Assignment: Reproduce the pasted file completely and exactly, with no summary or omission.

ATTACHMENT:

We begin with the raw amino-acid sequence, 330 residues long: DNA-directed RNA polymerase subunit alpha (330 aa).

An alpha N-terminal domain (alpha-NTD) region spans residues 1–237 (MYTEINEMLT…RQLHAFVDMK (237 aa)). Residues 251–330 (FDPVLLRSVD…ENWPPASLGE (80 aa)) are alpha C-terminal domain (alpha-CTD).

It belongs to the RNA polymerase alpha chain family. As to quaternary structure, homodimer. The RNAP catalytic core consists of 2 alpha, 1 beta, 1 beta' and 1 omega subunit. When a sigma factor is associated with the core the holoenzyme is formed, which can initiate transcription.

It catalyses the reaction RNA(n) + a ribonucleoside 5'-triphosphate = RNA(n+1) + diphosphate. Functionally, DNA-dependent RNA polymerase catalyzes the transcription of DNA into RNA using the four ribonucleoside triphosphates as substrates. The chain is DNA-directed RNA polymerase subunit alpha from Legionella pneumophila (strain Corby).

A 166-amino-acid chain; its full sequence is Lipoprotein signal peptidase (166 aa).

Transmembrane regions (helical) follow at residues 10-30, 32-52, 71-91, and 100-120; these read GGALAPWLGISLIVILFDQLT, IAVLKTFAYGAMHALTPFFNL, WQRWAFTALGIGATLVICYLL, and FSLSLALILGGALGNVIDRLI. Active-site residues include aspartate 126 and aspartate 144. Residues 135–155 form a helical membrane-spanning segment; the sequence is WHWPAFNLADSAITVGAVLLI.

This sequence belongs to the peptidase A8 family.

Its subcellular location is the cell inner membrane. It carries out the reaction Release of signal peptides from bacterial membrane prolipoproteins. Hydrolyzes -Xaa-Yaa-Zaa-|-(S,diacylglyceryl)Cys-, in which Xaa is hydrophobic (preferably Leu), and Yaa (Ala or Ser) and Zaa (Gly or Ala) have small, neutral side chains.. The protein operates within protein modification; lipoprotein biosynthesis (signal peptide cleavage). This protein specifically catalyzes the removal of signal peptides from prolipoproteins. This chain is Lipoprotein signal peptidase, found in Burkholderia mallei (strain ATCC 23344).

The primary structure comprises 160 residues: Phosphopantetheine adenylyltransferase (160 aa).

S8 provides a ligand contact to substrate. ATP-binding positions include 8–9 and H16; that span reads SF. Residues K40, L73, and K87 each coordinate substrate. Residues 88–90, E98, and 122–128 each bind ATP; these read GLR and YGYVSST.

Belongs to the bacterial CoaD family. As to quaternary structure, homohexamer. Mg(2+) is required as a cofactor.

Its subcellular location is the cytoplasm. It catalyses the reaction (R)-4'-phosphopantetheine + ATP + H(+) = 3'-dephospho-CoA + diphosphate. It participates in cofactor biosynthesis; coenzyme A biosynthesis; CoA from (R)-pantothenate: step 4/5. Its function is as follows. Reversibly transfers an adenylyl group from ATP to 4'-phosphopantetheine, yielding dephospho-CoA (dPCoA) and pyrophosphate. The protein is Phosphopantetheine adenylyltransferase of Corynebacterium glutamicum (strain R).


We begin with the raw amino-acid sequence, 330 residues long: DNA-directed RNA polymerase subunit alpha (330 aa).

An alpha N-terminal domain (alpha-NTD) region spans residues 1–237 (MYTEINEMLT…RQLHAFVDMK (237 aa)). Residues 251–330 (FDPVLLRSVD…ENWPPASLGE (80 aa)) are alpha C-terminal domain (alpha-CTD).

It belongs to the RNA polymerase alpha chain family. As to quaternary structure, homodimer. The RNAP catalytic core consists of 2 alpha, 1 beta, 1 beta' and 1 omega subunit. When a sigma factor is associated with the core the holoenzyme is formed, which can initiate transcription.

It catalyses the reaction RNA(n) + a ribonucleoside 5'-triphosphate = RNA(n+1) + diphosphate. Functionally, DNA-dependent RNA polymerase catalyzes the transcription of DNA into RNA using the four ribonucleoside triphosphates as substrates. The chain is DNA-directed RNA polymerase subunit alpha from Legionella pneumophila (strain Corby).

A 166-amino-acid chain; its full sequence is Lipoprotein signal peptidase (166 aa).

Transmembrane regions (helical) follow at residues 10-30, 32-52, 71-91, and 100-120; these read GGALAPWLGISLIVILFDQLT, IAVLKTFAYGAMHALTPFFNL, WQRWAFTALGIGATLVICYLL, and FSLSLALILGGALGNVIDRLI. Active-site residues include aspartate 126 and aspartate 144. Residues 135–155 form a helical membrane-spanning segment; the sequence is WHWPAFNLADSAITVGAVLLI.

This sequence belongs to the peptidase A8 family.

Its subcellular location is the cell inner membrane. It carries out the reaction Release of signal peptides from bacterial membrane prolipoproteins. Hydrolyzes -Xaa-Yaa-Zaa-|-(S,diacylglyceryl)Cys-, in which Xaa is hydrophobic (preferably Leu), and Yaa (Ala or Ser) and Zaa (Gly or Ala) have small, neutral side chains.. The protein operates within protein modification; lipoprotein biosynthesis (signal peptide cleavage). This protein specifically catalyzes the removal of signal peptides from prolipoproteins. This chain is Lipoprotein signal peptidase, found in Burkholderia mallei (strain ATCC 23344).

The primary structure comprises 160 residues: Phosphopantetheine adenylyltransferase (160 aa).

S8 provides a ligand contact to substrate. ATP-binding positions include 8–9 and H16; that span reads SF. Residues K40, L73, and K87 each coordinate substrate. Residues 88–90, E98, and 122–128 each bind ATP; these read GLR and YGYVSST.

Belongs to the bacterial CoaD family. As to quaternary structure, homohexamer. Mg(2+) is required as a cofactor.

Its subcellular location is the cytoplasm. It catalyses the reaction (R)-4'-phosphopantetheine + ATP + H(+) = 3'-dephospho-CoA + diphosphate. It participates in cofactor biosynthesis; coenzyme A biosynthesis; CoA from (R)-pantothenate: step 4/5. Its function is as follows. Reversibly transfers an adenylyl group from ATP to 4'-phosphopantetheine, yielding dephospho-CoA (dPCoA) and pyrophosphate. The protein is Phosphopantetheine adenylyltransferase of Corynebacterium glutamicum (strain R).